Send to

Choose Destination
See comment in PubMed Commons below
Am J Surg Pathol. 2005 Nov;29(11):1537-9.

Helicobacter heilmannii gastritis: a case study with review of literature.

Author information

Department of Pathology, University of Pittsburgh Medical Center, Pittsburgh, PA, USA.


H. heilmannii belongs to the Helicobacter family and is found in a small number of gastric biopsies. This bacterium is generally found in primates, cats, pigs, and carnivorous mammals. About 0.5% to 6% of human gastric infections have been attributed to H. heilmannii. The bacterium usually induces mild chronic gastritis but may be associated with peptic ulceration, and rare cases were reported in association with gastric carcinoma and mucosa-associated lymphoid tissue lymphoma. We report a case of H. heilmannii chronic gastritis in a 44-year-old man with a history of chronic heartburn, found to have erythema and granularity in the antrum. Antral biopsy showed mild chronic gastritis with prominent lymphoid aggregates, and rare long, thin, spiral bacilli were present adjacent to the surface epithelium. The long tightly coiled morphology suggestive of H. heilmannii was obvious at 1000 x magnification. The lack of information in the literature regarding cross-reactivity of H. heilmannii to commercially available antibodies used for immunohistochemical detection of H. pylori prompted us to evaluate whether commercially available polyclonal anti-H. pylori antibodies show cross-reactivity between the two organisms. The H. pylori immunostain highlighted H. heilmannii organisms and their characteristic morphology, confirming cross-reactivity with the anti-H. pylori polyclonal antibody. This case illustrates the potential contribution of commercially available polyclonal antibodies against H. pylori to help confirm a diagnosis of H. heilmannii gastritis. The use of immunohistochemical stain to identify H. heilmannii may be useful in cases with a paucity of organisms, with suggestive but not diagnostic forms on routine hematoxylin and eosin stain.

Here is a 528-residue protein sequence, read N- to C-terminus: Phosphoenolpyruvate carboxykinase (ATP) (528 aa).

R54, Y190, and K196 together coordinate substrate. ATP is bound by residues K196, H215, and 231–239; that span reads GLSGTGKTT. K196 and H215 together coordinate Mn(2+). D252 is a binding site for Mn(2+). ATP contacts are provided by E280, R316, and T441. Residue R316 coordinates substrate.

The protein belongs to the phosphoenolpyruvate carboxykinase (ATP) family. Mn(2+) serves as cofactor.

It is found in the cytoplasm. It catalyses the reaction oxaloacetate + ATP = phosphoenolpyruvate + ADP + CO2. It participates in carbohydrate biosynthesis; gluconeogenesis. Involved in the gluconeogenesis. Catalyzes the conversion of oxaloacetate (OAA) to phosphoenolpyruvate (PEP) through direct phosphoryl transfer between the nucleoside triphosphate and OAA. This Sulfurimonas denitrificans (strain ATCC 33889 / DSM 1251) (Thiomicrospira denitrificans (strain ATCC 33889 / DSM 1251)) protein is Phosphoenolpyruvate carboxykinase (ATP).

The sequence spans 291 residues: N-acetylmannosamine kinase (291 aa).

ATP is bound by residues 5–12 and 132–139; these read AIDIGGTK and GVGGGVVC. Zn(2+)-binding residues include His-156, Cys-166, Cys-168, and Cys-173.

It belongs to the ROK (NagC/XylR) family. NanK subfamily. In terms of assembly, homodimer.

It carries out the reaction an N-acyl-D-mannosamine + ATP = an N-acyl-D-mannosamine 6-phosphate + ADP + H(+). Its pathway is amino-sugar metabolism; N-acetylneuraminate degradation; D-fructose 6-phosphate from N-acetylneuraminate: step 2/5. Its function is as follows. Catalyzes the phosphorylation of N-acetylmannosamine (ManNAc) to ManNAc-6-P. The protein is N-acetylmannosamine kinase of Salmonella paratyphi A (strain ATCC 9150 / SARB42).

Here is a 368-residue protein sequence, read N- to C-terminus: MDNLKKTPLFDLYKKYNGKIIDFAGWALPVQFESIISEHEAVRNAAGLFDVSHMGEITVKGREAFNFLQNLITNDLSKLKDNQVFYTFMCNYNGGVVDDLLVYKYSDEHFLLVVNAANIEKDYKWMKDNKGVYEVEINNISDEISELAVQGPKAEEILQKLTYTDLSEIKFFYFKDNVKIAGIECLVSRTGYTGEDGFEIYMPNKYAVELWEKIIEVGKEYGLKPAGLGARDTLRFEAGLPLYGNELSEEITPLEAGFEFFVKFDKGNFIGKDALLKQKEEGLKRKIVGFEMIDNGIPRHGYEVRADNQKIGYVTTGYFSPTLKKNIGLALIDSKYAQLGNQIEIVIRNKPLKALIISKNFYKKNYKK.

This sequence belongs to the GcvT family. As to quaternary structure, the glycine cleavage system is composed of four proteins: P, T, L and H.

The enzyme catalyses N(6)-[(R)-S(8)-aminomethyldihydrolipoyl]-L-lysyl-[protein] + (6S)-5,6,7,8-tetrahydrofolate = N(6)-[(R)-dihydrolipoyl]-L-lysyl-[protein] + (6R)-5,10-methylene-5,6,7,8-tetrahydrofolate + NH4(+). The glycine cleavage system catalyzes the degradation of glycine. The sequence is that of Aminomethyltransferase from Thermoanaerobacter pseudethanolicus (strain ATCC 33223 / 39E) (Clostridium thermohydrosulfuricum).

[Indexed for MEDLINE]
PubMed Commons home

PubMed Commons

How to join PubMed Commons

    Supplemental Content

    Full text links

    Icon for Lippincott Williams & Wilkins
    Loading ...
    Support Center